Microsite

It’s somewhat of a hybrid between a landing page and a website, yet a thing all unto itself: the mighty microsite. Microsites live in a subdomain of your website and look something like www.microsite.website.com. Microsites may also have a completely distinct URL, separate from the website, but act like a mini-site within a website. They can have a different navigation structure, design and feel from your main site, playing with colors or features that you would usually stay away from within your actual website.

Disadvantages

However, adding a microsite to manage can muddy up your current content management system and make it difficult to track and update. They’re often a considerable lift as well: we’re talking unique concepts, designs, copy, development and more with microsites. It can all be for naught too if the consumer isn’t sure whether they’ve landed on some bootleg version of your brand or an actual site.

Advantages

When done right, microsites are fantastic opportunities to be creative and unique while delivering top-of-the-funnel information to a target audience. Microsites can have multiple CTAs that may or may not drive conversions, but they usually house a collection of helpful information around a topic. They can effectively educate and engage consumers, better your brand awareness and position you as an authority.

 

When Do I Use What?

Affordances and drawbacks aside, certain conditions make a microsite, website or landing page the ideal choice. Think about what bottom-line goal you’re looking to achieve—is it driving conversions? Bettering your brand awareness? Boosting your authority?

Determine what gap you’re trying to fill first, then think about what exactly you’re looking to feature. Maybe the goal is to highlight a new location, or to provide everything a consumer needs to know about one of your products/services. You may also want to narrow the focus even more and look to highlight one specific product or service.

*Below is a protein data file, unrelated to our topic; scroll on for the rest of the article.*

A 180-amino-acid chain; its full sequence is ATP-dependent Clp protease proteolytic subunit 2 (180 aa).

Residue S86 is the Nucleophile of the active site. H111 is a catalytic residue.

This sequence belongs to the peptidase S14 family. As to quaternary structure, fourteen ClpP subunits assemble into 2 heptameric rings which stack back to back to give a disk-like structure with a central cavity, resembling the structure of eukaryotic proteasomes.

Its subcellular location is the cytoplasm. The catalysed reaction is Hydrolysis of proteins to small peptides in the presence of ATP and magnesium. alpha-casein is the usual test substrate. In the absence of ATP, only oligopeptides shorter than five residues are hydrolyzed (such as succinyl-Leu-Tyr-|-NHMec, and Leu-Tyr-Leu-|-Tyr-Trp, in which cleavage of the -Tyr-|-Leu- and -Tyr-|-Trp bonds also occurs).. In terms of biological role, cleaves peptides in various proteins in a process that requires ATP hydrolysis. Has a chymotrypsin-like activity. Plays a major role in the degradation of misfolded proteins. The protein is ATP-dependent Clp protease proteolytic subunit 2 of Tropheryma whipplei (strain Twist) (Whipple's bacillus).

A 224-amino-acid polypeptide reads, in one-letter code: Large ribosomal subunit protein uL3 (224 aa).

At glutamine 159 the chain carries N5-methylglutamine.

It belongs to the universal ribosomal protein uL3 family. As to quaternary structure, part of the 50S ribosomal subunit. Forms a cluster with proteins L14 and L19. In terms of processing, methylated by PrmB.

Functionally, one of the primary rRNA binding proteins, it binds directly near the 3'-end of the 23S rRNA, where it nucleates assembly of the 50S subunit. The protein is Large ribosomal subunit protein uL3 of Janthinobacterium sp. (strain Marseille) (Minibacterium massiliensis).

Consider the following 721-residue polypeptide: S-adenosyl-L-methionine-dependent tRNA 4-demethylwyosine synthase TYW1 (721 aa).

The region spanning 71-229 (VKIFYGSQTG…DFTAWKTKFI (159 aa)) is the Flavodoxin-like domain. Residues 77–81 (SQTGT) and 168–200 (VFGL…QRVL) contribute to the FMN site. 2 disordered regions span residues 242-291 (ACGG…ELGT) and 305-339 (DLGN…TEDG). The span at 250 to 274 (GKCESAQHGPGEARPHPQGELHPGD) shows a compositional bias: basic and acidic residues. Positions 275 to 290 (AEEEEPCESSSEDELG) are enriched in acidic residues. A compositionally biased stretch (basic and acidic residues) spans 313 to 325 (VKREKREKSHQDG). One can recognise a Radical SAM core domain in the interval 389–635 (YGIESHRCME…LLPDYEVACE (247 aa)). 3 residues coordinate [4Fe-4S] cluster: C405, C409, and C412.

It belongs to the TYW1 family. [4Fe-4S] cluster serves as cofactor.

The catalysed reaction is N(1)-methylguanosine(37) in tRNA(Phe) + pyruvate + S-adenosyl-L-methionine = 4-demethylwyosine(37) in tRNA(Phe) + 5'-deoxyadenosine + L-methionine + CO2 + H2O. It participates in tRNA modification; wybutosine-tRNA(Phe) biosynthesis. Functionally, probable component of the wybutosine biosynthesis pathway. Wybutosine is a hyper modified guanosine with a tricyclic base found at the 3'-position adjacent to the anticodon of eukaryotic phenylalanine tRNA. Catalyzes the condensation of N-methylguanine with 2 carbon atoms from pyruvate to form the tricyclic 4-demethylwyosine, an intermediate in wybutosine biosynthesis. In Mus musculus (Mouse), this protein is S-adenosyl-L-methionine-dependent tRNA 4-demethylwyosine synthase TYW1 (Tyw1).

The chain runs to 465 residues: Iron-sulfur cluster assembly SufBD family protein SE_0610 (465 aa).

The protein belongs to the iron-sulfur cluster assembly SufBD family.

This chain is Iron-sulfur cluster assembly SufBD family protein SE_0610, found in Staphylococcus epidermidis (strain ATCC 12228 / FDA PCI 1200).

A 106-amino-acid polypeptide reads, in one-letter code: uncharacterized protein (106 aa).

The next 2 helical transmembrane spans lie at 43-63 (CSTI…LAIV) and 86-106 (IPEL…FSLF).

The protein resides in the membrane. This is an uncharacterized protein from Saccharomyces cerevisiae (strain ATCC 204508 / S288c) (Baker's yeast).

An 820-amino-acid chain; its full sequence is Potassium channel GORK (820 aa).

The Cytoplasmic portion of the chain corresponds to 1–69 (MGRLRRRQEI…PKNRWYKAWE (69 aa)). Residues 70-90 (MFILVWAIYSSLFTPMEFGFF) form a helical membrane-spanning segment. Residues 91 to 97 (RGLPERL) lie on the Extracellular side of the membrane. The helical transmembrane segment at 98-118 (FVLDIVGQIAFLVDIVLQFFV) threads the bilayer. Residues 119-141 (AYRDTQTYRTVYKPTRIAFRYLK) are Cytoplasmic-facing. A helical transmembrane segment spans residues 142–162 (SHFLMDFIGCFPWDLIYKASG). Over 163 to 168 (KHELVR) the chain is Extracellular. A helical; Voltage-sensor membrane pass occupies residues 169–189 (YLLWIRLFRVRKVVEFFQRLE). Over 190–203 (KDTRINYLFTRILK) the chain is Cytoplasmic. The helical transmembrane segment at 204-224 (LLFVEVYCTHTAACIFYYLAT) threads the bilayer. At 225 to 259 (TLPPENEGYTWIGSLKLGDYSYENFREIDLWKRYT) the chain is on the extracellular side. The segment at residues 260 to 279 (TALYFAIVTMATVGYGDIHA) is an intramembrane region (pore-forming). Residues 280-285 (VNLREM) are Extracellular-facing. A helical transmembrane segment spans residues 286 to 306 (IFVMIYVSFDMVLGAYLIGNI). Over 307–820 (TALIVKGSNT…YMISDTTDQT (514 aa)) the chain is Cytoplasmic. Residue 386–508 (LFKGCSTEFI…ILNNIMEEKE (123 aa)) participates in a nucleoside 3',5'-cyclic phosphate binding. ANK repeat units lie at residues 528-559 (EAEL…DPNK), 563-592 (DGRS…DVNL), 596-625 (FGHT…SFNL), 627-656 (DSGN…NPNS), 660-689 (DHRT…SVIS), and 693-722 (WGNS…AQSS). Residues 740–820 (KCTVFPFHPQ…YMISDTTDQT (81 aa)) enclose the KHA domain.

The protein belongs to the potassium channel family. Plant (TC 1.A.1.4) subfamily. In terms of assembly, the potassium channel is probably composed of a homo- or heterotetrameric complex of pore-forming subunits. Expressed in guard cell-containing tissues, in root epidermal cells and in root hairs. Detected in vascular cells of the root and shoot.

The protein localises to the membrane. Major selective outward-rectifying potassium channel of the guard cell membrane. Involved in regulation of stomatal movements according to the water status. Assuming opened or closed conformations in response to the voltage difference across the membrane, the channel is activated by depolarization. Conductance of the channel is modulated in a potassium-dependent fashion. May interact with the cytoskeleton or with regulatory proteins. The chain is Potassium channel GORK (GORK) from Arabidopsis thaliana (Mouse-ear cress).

• If you’re looking for increased brand awareness, consider a website.
  • If you’re looking for conversions, consider a landing page.
  • If you’re looking for brand authority and top-of-the-funnel targeting, consider a microsite.

You know your bottom-line goals and what you want to feature, and you think you may have made your mind up. Hold off just a little longer—because your time and resources may restrict what you can and can’t do. If you’re looking for a two-week turnaround, you’ll want to stick to a landing page. If you’ve got six months and a comprehensive team that can deliver something more complicated, it may be worth considering a microsite or new website.

  • If you have a long, flexible timeframe (6+ months) and comprehensive resources, consider a website.
  • If you have a short time frame (2-4 weeks) and few resources, consider a landing page.
  • If you land somewhere in-between with time and resources, consider a microsite.

If time and resources take away your favorite option, then it might be time to bring in outside expertise—expertise like ours. Hileman Group can bring your website, landing page or microsite to life (and no sacrifices needed). Contact us to learn more about our services.